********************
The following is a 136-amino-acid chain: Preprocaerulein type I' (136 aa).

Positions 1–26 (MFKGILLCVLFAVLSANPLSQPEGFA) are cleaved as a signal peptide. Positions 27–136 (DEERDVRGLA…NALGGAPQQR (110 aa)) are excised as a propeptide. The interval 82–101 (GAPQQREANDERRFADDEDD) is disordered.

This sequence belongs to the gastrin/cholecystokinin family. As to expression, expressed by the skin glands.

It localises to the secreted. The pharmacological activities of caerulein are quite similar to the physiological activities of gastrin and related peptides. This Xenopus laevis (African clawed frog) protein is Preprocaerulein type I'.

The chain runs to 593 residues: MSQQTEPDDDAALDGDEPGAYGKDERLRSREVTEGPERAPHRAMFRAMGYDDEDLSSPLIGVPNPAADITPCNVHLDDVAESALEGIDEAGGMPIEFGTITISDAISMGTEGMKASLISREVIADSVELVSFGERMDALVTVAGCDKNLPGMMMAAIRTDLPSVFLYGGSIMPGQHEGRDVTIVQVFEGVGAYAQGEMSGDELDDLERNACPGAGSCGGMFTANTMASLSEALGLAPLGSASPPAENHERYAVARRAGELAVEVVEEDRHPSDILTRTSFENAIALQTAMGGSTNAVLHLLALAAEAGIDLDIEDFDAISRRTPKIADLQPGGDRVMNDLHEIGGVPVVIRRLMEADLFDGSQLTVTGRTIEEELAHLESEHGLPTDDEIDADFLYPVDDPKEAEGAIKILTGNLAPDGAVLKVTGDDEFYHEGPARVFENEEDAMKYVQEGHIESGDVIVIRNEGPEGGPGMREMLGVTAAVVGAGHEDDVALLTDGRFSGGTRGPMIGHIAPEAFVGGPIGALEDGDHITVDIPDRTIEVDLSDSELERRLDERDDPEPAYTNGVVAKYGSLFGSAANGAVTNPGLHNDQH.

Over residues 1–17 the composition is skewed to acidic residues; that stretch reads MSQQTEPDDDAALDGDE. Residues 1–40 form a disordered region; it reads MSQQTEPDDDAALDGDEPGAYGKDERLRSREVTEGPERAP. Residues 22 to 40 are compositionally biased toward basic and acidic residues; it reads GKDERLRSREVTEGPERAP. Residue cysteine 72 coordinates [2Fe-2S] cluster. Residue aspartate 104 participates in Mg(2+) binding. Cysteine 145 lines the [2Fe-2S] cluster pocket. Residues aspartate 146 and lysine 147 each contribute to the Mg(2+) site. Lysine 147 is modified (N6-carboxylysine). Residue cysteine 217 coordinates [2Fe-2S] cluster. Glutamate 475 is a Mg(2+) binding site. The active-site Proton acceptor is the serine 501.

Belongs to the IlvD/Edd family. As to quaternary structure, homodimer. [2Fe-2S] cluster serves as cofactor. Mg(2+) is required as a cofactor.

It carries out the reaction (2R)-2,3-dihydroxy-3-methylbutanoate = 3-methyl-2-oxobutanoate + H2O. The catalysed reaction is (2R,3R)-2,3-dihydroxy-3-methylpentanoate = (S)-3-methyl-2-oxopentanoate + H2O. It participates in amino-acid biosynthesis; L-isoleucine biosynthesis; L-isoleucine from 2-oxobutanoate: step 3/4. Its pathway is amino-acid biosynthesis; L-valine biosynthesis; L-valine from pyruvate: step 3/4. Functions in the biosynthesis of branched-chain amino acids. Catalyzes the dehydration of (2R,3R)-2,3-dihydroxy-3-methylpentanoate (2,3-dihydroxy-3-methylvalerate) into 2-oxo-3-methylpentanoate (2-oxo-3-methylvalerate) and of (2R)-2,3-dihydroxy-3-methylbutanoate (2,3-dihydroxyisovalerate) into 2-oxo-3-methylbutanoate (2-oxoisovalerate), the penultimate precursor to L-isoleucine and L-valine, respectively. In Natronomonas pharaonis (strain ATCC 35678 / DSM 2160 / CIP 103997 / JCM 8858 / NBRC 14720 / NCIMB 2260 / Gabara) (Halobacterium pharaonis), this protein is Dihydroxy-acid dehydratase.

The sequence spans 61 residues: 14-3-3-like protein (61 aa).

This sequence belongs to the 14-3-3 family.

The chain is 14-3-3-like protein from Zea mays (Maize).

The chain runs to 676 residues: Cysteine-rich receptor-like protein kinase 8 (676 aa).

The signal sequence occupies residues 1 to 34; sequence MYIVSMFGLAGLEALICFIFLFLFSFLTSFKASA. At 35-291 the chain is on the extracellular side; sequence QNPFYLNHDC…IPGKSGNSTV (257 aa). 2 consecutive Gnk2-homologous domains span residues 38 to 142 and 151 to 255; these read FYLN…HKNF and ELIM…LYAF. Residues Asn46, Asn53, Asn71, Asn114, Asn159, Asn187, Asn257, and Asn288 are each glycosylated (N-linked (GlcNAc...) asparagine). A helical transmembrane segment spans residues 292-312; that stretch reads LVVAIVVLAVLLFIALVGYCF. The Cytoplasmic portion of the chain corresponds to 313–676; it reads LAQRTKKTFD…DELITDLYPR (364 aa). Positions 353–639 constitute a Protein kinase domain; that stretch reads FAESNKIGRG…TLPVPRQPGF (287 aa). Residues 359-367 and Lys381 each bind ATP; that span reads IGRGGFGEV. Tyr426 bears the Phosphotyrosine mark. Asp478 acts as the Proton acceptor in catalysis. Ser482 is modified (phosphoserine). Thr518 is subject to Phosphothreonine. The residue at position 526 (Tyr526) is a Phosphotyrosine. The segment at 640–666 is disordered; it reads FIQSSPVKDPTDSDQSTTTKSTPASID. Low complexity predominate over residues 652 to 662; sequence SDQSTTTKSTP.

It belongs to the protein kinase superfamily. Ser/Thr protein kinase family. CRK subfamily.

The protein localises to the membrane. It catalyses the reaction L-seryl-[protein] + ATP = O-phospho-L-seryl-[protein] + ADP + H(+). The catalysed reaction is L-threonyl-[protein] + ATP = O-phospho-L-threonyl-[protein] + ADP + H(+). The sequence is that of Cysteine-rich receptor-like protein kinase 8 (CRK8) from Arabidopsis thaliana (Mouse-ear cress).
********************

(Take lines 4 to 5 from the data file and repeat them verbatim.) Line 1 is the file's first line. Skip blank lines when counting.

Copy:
It localises to the secreted. The pharmacological activities of caerulein are quite similar to the physiological activities of gastrin and related peptides. This Xenopus laevis (African clawed frog) protein is Preprocaerulein type I'.

The chain runs to 593 residues: MSQQTEPDDDAALDGDEPGAYGKDERLRSREVTEGPERAPHRAMFRAMGYDDEDLSSPLIGVPNPAADITPCNVHLDDVAESALEGIDEAGGMPIEFGTITISDAISMGTEGMKASLISREVIADSVELVSFGERMDALVTVAGCDKNLPGMMMAAIRTDLPSVFLYGGSIMPGQHEGRDVTIVQVFEGVGAYAQGEMSGDELDDLERNACPGAGSCGGMFTANTMASLSEALGLAPLGSASPPAENHERYAVARRAGELAVEVVEEDRHPSDILTRTSFENAIALQTAMGGSTNAVLHLLALAAEAGIDLDIEDFDAISRRTPKIADLQPGGDRVMNDLHEIGGVPVVIRRLMEADLFDGSQLTVTGRTIEEELAHLESEHGLPTDDEIDADFLYPVDDPKEAEGAIKILTGNLAPDGAVLKVTGDDEFYHEGPARVFENEEDAMKYVQEGHIESGDVIVIRNEGPEGGPGMREMLGVTAAVVGAGHEDDVALLTDGRFSGGTRGPMIGHIAPEAFVGGPIGALEDGDHITVDIPDRTIEVDLSDSELERRLDERDDPEPAYTNGVVAKYGSLFGSAANGAVTNPGLHNDQH.